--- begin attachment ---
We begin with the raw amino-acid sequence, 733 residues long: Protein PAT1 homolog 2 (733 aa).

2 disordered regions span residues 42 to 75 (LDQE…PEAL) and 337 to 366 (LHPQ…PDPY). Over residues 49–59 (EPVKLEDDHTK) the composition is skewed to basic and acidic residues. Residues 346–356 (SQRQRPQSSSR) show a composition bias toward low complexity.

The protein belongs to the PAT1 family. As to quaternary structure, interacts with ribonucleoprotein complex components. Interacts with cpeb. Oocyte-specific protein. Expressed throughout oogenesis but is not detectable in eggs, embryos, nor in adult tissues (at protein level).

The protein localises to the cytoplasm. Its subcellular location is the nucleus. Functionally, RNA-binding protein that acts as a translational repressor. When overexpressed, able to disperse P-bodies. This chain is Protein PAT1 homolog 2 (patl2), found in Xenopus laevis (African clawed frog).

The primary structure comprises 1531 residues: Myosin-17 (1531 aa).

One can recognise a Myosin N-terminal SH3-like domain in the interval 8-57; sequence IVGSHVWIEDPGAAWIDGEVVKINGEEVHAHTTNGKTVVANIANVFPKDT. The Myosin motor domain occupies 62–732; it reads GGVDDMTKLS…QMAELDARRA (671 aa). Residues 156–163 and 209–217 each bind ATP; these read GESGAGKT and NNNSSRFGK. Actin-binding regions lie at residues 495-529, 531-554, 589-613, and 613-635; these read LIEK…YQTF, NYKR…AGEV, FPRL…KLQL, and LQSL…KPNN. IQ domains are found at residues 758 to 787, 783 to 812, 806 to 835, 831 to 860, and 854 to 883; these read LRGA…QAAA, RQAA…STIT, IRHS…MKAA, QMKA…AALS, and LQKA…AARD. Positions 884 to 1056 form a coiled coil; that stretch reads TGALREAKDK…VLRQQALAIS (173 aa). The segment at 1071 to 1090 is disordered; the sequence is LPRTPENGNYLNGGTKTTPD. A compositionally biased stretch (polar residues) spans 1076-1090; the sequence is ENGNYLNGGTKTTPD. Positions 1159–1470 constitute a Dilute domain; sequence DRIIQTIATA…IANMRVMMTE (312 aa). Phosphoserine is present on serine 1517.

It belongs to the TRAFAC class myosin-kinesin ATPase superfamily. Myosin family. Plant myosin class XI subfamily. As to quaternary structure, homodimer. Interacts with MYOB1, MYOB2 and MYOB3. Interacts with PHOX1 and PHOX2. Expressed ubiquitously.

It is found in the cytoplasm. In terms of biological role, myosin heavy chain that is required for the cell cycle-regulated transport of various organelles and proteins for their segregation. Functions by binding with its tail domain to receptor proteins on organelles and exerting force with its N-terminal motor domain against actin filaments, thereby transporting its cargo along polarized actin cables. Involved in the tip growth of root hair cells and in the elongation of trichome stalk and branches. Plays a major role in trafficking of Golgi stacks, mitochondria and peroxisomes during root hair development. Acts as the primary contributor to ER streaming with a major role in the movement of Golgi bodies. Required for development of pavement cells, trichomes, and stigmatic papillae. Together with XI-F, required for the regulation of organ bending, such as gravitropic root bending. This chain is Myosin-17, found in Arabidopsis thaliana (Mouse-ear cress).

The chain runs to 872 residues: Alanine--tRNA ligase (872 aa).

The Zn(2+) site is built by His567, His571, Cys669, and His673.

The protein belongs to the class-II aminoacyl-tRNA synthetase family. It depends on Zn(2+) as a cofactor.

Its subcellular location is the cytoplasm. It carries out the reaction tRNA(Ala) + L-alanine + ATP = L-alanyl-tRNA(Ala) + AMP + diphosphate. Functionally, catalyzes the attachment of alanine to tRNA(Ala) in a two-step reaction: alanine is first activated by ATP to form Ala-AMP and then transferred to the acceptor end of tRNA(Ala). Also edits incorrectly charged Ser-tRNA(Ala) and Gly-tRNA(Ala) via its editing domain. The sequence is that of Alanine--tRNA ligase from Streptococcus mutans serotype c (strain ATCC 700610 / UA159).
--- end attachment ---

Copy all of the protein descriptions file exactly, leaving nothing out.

We begin with the raw amino-acid sequence, 733 residues long: Protein PAT1 homolog 2 (733 aa).

2 disordered regions span residues 42 to 75 (LDQE…PEAL) and 337 to 366 (LHPQ…PDPY). Over residues 49–59 (EPVKLEDDHTK) the composition is skewed to basic and acidic residues. Residues 346–356 (SQRQRPQSSSR) show a composition bias toward low complexity.

The protein belongs to the PAT1 family. As to quaternary structure, interacts with ribonucleoprotein complex components. Interacts with cpeb. Oocyte-specific protein. Expressed throughout oogenesis but is not detectable in eggs, embryos, nor in adult tissues (at protein level).

The protein localises to the cytoplasm. Its subcellular location is the nucleus. Functionally, RNA-binding protein that acts as a translational repressor. When overexpressed, able to disperse P-bodies. This chain is Protein PAT1 homolog 2 (patl2), found in Xenopus laevis (African clawed frog).

The primary structure comprises 1531 residues: Myosin-17 (1531 aa).

One can recognise a Myosin N-terminal SH3-like domain in the interval 8-57; sequence IVGSHVWIEDPGAAWIDGEVVKINGEEVHAHTTNGKTVVANIANVFPKDT. The Myosin motor domain occupies 62–732; it reads GGVDDMTKLS…QMAELDARRA (671 aa). Residues 156–163 and 209–217 each bind ATP; these read GESGAGKT and NNNSSRFGK. Actin-binding regions lie at residues 495-529, 531-554, 589-613, and 613-635; these read LIEK…YQTF, NYKR…AGEV, FPRL…KLQL, and LQSL…KPNN. IQ domains are found at residues 758 to 787, 783 to 812, 806 to 835, 831 to 860, and 854 to 883; these read LRGA…QAAA, RQAA…STIT, IRHS…MKAA, QMKA…AALS, and LQKA…AARD. Positions 884 to 1056 form a coiled coil; that stretch reads TGALREAKDK…VLRQQALAIS (173 aa). The segment at 1071 to 1090 is disordered; the sequence is LPRTPENGNYLNGGTKTTPD. A compositionally biased stretch (polar residues) spans 1076-1090; the sequence is ENGNYLNGGTKTTPD. Positions 1159–1470 constitute a Dilute domain; sequence DRIIQTIATA…IANMRVMMTE (312 aa). Phosphoserine is present on serine 1517.

It belongs to the TRAFAC class myosin-kinesin ATPase superfamily. Myosin family. Plant myosin class XI subfamily. As to quaternary structure, homodimer. Interacts with MYOB1, MYOB2 and MYOB3. Interacts with PHOX1 and PHOX2. Expressed ubiquitously.

It is found in the cytoplasm. In terms of biological role, myosin heavy chain that is required for the cell cycle-regulated transport of various organelles and proteins for their segregation. Functions by binding with its tail domain to receptor proteins on organelles and exerting force with its N-terminal motor domain against actin filaments, thereby transporting its cargo along polarized actin cables. Involved in the tip growth of root hair cells and in the elongation of trichome stalk and branches. Plays a major role in trafficking of Golgi stacks, mitochondria and peroxisomes during root hair development. Acts as the primary contributor to ER streaming with a major role in the movement of Golgi bodies. Required for development of pavement cells, trichomes, and stigmatic papillae. Together with XI-F, required for the regulation of organ bending, such as gravitropic root bending. This chain is Myosin-17, found in Arabidopsis thaliana (Mouse-ear cress).

The chain runs to 872 residues: Alanine--tRNA ligase (872 aa).

The Zn(2+) site is built by His567, His571, Cys669, and His673.

The protein belongs to the class-II aminoacyl-tRNA synthetase family. It depends on Zn(2+) as a cofactor.

Its subcellular location is the cytoplasm. It carries out the reaction tRNA(Ala) + L-alanine + ATP = L-alanyl-tRNA(Ala) + AMP + diphosphate. Functionally, catalyzes the attachment of alanine to tRNA(Ala) in a two-step reaction: alanine is first activated by ATP to form Ala-AMP and then transferred to the acceptor end of tRNA(Ala). Also edits incorrectly charged Ser-tRNA(Ala) and Gly-tRNA(Ala) via its editing domain. The sequence is that of Alanine--tRNA ligase from Streptococcus mutans serotype c (strain ATCC 700610 / UA159).